The French tired of getting their vanilla from Spain took plants down to the French settlement of the Bourbon Islands (including Madagascar ) They grew well but still the plants would not bear fruit.

The mystery was not solved until 1836, when a Belgian botanist named Charles Morren found that common insects could not pollinate the orchid.

He observed that a tiny bee, the Melipone, which is found only in the Vanilla districts of Mexico , is uniquely equipped to pollinate the flowers. The bee did not survive outside Mexico . Morren started hand pollinating the blossoms. Then Edmund Albius, a former slave in Madagascar , developed a method of pollinating the Vanilla blossom with a bamboo splinter. This method is still used today in the industry.

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Where Do Vanilla Beans Come From
vanilla flower

Vanilla pods are actually from an  Orchid called vanilla planifolla. believe it or not that bears edible fruit. It is a rather small plain yellow  orchid that produces these long 7 to 8 inch pods.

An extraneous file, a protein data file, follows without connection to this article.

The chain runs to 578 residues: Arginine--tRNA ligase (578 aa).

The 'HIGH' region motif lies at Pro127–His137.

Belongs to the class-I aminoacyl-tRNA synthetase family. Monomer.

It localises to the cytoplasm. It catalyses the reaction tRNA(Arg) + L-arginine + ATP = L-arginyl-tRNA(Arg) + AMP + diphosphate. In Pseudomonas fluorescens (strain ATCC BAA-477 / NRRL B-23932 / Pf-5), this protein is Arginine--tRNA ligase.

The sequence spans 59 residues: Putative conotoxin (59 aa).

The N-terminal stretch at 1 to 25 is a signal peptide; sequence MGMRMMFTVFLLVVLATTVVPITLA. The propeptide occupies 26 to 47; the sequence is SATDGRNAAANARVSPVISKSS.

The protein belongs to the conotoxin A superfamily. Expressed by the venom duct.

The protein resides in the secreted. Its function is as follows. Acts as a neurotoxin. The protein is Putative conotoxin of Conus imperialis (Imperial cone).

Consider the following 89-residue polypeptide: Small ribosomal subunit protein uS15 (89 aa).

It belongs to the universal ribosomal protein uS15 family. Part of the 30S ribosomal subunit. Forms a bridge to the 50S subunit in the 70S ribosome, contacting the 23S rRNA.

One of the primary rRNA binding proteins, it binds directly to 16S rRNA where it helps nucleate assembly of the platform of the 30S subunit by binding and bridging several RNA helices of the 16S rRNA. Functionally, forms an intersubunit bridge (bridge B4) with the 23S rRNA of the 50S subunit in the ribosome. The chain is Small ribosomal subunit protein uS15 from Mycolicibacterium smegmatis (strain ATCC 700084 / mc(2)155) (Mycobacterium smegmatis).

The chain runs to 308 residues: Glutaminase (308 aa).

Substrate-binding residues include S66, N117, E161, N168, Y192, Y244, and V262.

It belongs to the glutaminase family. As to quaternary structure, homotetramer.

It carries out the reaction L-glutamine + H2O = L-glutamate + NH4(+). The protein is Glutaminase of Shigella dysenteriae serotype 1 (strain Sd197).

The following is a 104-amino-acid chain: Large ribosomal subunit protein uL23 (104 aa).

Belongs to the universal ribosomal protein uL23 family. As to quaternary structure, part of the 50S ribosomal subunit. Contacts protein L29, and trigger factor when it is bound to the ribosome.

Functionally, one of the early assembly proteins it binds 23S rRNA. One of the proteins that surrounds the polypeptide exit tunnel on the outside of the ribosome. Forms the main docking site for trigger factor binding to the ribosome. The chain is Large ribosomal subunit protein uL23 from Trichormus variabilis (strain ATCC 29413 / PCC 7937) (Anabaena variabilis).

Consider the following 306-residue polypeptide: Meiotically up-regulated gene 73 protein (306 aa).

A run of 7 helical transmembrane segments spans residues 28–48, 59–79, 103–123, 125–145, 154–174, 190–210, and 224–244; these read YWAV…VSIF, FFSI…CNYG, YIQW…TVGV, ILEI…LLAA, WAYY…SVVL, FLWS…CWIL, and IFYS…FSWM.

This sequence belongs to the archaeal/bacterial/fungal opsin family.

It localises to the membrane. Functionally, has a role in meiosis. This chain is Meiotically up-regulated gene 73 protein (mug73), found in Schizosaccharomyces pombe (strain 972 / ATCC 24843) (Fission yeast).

The pods look like green beans and are picked green and need to dry and then ferment to develop that rich flavor. It is a complicated process involving many months , that is why the price is very high.

Even good real vanilla extract will get better with age like a wine. It is the flavor vanillin which is found in the bean the gives vanilla its predominate flavor. Imitation vanilla is made from a wood by product that has vanillin in it.

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Creme Brulle
Kaluha
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Ben and Jerry's Ice Cream

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Vanilla Enchantment

Using the magic of vanilla beans in
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by Stephen Block